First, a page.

It can be said that inclusiveness in advertising has taken a step forward this year, particularly with campaigns such as McCann New York's 'Fearless Girl' that champions female empowerment and leadership, and more recently Smirnoff's partnership with the LGBT foundation for its campaign 'We're Open', which hopes to encourage a more socially inclusive experience for the LGBTQ+ community on nights out.
In this Vox Pop, The Drum Network asks its agency members how they would tackle this problem to make the advertising world a more inclusive place.
James Pruden, studio director, Xigen Ltd
Inclusiveness in advertising will unfortunately, but naturally, be a step behind inclusiveness in the modern world. A token (or gesture) disabled person in a campaign is an insult. A well-planned and relevant campaign, which champions the subject for the right reasons is a delight. Therefore, we shouldn’t be looking to force inclusiveness into our campaigns, but rather into our everyday lives. This way our messages can still be relevant, impactful and engaging.
Jake Dubbins, managing director, Media Bounty
"I think diversity in power can only make for a better society" – Grayson Perry
It is up to leaders, especially white, middle-class leaders, to consciously change the paradigm. Rather than sleepwalking through the next decade, what are leaders actually doing to empower people other than white middle-class men? A good place to start would be to have flexible working practices to ensure people – whoever they are - can flourish at work, rather than conforming to inflexible arbitrary office hours. Be conscious to confront inbuilt bias.
Naomi Ticehurst, client services director, Think Jam
The question all marketers should be asking is how can we create the change we want to see? Being an entertainment-marketing agency, we work on many film projects, which talk to hugely active communities. It is our role to bring their voice to mainstream to help with wider understanding and equal opportunities. Working with influencers is a big part of this, but it is important to broaden your usual network by looking at a diverse range of influencers and partnering with mainstream publishers on the content. Inclusivity needs to be reflected in the planning for it to feel natural in the campaign. The most important thing is that it the group is represented fairly and realistically. I’d love for us to get to a point where people don’t see the difference and inclusivity is just the norm.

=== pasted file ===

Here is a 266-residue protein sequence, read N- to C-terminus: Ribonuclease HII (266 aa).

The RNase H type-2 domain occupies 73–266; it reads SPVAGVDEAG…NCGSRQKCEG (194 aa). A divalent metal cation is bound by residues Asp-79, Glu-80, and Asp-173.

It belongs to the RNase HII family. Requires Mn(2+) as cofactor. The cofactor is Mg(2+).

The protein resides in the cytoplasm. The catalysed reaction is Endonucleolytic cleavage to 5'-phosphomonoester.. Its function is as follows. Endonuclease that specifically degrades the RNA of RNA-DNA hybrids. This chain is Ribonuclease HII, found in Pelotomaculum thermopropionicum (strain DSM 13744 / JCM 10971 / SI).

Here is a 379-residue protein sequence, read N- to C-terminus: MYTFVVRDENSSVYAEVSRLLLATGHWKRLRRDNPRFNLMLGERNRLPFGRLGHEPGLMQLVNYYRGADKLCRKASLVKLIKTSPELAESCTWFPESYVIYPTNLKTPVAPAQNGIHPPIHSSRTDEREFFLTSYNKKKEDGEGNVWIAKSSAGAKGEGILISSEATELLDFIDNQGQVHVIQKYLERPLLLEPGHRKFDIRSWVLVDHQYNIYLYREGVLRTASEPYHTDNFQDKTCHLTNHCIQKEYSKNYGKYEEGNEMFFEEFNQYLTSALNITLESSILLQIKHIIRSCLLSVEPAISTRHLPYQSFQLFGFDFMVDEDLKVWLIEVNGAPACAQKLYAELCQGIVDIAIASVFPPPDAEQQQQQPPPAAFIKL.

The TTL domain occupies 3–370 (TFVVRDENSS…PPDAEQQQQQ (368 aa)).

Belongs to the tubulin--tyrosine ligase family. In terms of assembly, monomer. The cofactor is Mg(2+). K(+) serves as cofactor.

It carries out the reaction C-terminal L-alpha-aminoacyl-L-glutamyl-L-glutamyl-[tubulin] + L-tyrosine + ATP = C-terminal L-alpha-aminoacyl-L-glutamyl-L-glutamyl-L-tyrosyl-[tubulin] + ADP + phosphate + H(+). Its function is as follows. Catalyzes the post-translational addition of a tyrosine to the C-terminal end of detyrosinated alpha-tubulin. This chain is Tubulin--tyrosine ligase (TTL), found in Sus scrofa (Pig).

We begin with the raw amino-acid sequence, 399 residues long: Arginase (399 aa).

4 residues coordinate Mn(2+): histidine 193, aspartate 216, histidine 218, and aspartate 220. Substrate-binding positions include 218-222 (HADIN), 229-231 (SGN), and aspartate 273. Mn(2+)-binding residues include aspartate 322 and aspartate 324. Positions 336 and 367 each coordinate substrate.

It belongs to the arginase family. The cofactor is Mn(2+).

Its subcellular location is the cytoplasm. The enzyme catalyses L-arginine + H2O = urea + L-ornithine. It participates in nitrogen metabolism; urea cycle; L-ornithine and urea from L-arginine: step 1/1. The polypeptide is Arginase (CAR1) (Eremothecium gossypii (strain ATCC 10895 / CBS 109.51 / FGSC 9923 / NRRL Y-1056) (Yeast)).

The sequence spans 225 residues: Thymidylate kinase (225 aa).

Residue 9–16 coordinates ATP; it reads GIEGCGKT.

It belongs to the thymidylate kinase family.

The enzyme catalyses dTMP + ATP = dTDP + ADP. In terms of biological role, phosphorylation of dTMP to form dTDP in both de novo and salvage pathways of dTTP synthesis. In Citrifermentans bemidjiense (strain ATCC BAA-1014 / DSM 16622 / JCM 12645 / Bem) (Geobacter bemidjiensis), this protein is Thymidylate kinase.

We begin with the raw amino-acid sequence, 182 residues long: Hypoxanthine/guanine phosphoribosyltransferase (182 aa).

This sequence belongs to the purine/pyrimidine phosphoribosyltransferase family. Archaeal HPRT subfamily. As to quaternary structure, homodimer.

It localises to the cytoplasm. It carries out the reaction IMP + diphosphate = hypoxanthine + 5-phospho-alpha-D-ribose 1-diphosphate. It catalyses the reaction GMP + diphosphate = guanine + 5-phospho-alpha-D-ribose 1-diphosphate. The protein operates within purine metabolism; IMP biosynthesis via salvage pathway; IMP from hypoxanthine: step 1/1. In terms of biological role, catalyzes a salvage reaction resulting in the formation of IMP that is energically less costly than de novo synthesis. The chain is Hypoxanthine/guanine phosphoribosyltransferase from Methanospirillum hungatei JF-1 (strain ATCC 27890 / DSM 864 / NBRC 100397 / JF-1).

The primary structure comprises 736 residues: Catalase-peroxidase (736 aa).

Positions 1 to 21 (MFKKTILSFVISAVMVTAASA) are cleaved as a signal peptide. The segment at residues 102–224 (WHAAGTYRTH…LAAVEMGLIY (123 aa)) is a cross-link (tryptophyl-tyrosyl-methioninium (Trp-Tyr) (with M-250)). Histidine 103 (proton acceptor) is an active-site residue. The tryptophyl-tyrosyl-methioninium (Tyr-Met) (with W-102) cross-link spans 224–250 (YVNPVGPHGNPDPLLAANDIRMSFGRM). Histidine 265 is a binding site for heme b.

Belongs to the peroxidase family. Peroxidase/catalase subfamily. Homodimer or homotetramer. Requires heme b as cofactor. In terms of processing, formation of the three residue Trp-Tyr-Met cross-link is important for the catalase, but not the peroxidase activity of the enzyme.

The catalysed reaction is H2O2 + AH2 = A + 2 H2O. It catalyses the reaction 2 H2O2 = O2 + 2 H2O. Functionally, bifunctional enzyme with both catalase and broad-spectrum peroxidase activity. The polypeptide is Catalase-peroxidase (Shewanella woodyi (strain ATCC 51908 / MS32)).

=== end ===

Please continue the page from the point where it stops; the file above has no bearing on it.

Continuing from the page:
Rebecca Brown, head of content, Builtvisible
All brands have a duty to reflect their audience, and while being reflective of a diverse society is important from a progression standpoint, it also just makes good business sense. Repeatedly ignoring a proportion of your consumers in your brand messaging is going to get you nowhere. We try to tackle this by working with our clients to be as inclusive as we can be in our content, covering issues such as an incredible journey to better mental and physical well-being or raising awareness of what it’s like to travel with a long term mental illness. Audiences respond incredibly well to honest and inclusive pieces of work.
Jonathan Staines, planning director, BWP Group
To create a more diverse, balanced and interesting workforce, the solution is sometimes ‘positive discrimination’. It’s a fundamentally good idea but is problematic when the ‘right person for the job’ is excluded in favour of a candidate from a minority group. A diverse workforce is especially important in our industry: where our challenge is often to understand groups of people to which we may not belong. Many companies – Virgin Trains among them – have sought to employ ex-offenders. This is perhaps the ultimate form of positive discrimination – recruiting some of society’s most marginalised people to give them a second chance.
Kim Briggs and Sarah Geldart, senior creative communications team, RPM
We need to take a step back from the initial issue of misrepresentation of people with disabilities and other communities within ads, and look at the potential under-representation of these communities actually working in the industry. It's hard to truly represent them without having genuine insight. Maybe working in an adland that employs a fair and mixed culture where there's true diversity, spanning LGBT+, BAME as well as people with disabilities is a good place to start. Who better to brief and tackle these issues than those who are misrepresented?
Jonathan Hubbard, creative director & founder, The Clearing
The really interesting part of the question is in the word ‘inclusiveness’. It’s about being/feeling represented, but the extent to which that’s possible is defined by societal barriers that we’re yet to overcome. The question is: what’s our role in breaking these down? As a community of creatives, designers and media makers – who have more influence on shaping public perception than we realise – we need to take more responsibility. It’s lazy to represent people with a disability as heroic in some way. Only by challenging misconceptions will we bring about positive change. That starts with seeing people - not wheelchairs. Maybe we should start by hiring people with disabilities. There’s a shocking lack of diversity in most agencies, and we’re all a part of this. Until we address that issue it will continue to be pale, stale males trying to empathise with groups they don’t represent.
Read more in part 2 of this Vox Pop.